World Population Won’t Stabilize This Century After All

By Ben Thomas | September 18, 2014 1:02 pm


It’s no secret that the world’s population is growing. The 7.2 billion humans currently on Earth may represent only a fraction of what’s to come. And although previous studies have predicted that the world’s population will stabilize around 2050, a new study projects that the population may continue to grow, to the end of this century and beyond: to 9.6 billion in 2050 and 10.9 billion in 2100.

The Problem of Projections

One of the landmark studies on population projections came in 2001, in which researchers projected that the world’s population would stop growing before the century was out. In 2012, a report from the United Nations tempered that projection, pointing to a stabilization point sometime after the year 2100. But these UN projections have drawn criticism from other population researchers, mainly because they’re a little clunky. For example, the UN gets its “high” and “low” predictions by adding or subtracting half a child from the mean fertility rate it projects — not exactly a precise formula for predicting the probability of population growth in individual areas.

And according to Patrick Gerland, a senior analyst at the UN’s Department of Economic and Social Affairs, there’s an even more significant problem with these projections: They depend on the false assumption that fertility rates in Sub-Saharan Africa will decline as the continent’s growing population gets more and more densely packed together.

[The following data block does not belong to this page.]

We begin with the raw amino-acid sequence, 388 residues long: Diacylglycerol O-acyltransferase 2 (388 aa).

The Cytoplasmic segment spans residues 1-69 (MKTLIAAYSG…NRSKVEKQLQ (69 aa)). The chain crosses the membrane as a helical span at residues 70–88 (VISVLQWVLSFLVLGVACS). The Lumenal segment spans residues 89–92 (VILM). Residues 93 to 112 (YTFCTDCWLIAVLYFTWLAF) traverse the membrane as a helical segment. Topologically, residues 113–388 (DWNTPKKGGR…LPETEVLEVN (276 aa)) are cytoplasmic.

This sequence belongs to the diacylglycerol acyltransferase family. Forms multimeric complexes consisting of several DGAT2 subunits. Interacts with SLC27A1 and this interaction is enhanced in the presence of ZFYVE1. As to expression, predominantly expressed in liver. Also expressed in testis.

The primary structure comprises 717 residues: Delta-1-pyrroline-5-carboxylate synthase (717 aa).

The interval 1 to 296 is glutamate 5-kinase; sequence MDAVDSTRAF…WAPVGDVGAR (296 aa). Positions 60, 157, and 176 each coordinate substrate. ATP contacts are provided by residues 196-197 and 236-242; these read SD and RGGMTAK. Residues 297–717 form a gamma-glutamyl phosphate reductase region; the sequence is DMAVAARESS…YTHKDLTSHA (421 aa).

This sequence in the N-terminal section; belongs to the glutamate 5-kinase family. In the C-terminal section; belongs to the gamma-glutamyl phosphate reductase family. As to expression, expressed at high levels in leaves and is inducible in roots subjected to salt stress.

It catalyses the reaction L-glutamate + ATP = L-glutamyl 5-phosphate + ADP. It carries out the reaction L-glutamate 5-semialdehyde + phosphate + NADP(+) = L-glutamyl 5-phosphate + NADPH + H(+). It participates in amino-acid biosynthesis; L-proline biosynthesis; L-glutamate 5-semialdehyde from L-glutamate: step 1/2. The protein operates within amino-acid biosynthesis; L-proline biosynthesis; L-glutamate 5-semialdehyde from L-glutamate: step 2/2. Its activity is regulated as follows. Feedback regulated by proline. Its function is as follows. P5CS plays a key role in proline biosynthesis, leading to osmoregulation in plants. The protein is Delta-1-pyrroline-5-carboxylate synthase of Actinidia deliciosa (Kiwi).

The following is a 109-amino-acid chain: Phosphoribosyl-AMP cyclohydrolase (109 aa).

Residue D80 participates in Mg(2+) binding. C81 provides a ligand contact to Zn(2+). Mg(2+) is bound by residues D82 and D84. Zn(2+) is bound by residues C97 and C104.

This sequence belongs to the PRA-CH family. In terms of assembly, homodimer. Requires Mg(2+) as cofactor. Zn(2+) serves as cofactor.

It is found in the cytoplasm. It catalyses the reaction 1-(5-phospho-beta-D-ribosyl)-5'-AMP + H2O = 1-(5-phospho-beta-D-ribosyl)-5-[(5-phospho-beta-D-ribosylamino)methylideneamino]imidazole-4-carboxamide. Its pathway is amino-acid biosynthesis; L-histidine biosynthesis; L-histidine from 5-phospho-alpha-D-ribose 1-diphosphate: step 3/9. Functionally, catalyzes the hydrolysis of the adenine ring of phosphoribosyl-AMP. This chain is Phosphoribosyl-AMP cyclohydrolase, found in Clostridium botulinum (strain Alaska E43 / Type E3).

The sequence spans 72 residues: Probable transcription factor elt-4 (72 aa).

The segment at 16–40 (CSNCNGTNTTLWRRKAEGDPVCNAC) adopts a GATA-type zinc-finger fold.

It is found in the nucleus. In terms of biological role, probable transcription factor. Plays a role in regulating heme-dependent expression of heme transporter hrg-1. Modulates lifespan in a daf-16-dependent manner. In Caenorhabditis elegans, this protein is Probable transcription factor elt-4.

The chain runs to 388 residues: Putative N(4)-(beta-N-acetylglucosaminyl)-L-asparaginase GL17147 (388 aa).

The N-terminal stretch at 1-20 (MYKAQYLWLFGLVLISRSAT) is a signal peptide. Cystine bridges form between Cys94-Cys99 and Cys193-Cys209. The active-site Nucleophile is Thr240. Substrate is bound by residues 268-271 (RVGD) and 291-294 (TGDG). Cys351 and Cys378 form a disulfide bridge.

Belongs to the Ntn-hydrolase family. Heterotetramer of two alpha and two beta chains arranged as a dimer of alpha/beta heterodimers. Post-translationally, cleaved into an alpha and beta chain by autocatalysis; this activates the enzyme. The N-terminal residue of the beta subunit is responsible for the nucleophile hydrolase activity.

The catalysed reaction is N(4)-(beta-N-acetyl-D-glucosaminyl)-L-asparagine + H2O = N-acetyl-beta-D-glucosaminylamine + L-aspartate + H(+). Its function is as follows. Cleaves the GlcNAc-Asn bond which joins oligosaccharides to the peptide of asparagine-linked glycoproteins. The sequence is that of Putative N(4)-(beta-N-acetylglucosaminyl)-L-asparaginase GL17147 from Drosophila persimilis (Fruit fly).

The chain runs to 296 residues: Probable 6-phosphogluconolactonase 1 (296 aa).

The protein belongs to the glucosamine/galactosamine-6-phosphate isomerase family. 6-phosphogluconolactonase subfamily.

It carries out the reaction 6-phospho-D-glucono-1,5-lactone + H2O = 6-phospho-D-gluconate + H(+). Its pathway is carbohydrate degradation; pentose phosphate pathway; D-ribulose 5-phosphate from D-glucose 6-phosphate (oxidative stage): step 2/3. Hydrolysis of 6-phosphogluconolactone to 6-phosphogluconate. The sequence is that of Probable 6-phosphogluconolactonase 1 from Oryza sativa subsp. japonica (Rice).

This UN assumption is based on data from the 1970s population booms in Asia and South America, where fertility rates grew rapidly, then began to decline, then stabilized around an average of 1.5 to 2 children per woman. But while that may have been what happened in the past, Gerland says, it’s not an accurate representation of what’s happening with the Sub-Saharan population right now.

Assessing Africa

Although it’s true that fertility has been declining in Africa over the past ten years, it’s only declining at one quarter the rate it did in Asia and South America in the ’70s. That means the African population is likely to continue to grow much more rapidly than populations in other areas of the world — a fact, Gerland says, that the UN predictions don’t account for.

There are three reasons for Sub-Saharan Africa’s lower-than-expected rate of fertility decline: First, studies have found that social norms throughout the Sub-Saharan region idealize the average family as having 4.5 children — higher than family-size ideals in other parts of the world. Second, the supply of contraception in the Sub-Sahara has remained far below the demand for years. And third, improving medical conditions mean the spread of HIV has been slowed throughout the African continent.

Gerland and his research team used all these facts to construct a new mathematical model. The newer forecast uses Basyesian statistical methods — a first for the UN reports — to combine government data and expert forecasts for such things as mortality rates, fertility rates and international migration. According to this model’s results, there’s an 80 percent chance that the world population will increase from its current 7.2 billion to somewhere between 9.6 and 12.3 billion by the year 2100. The results are published this week in the journal Science.


Left, world population projected to 2100. Dotted lines are the range of error using the older scenario method, while shaded regions are the uncertainties using statistical methods. Darker shading=80 percent confidence; lighter shading=95 percent confidence. At right, the population projections for each continent. Credit: A. Raftery / Univ. of Washington

Hope for Help

These new projections bring some obvious concerns. The environmental impact of a growing Sub-Saharan population could be problematic — not only for the continent itself, but for other world regions such as China, which provides increasing amounts of infrastructure and other material resources to developing Sub-Saharan nations.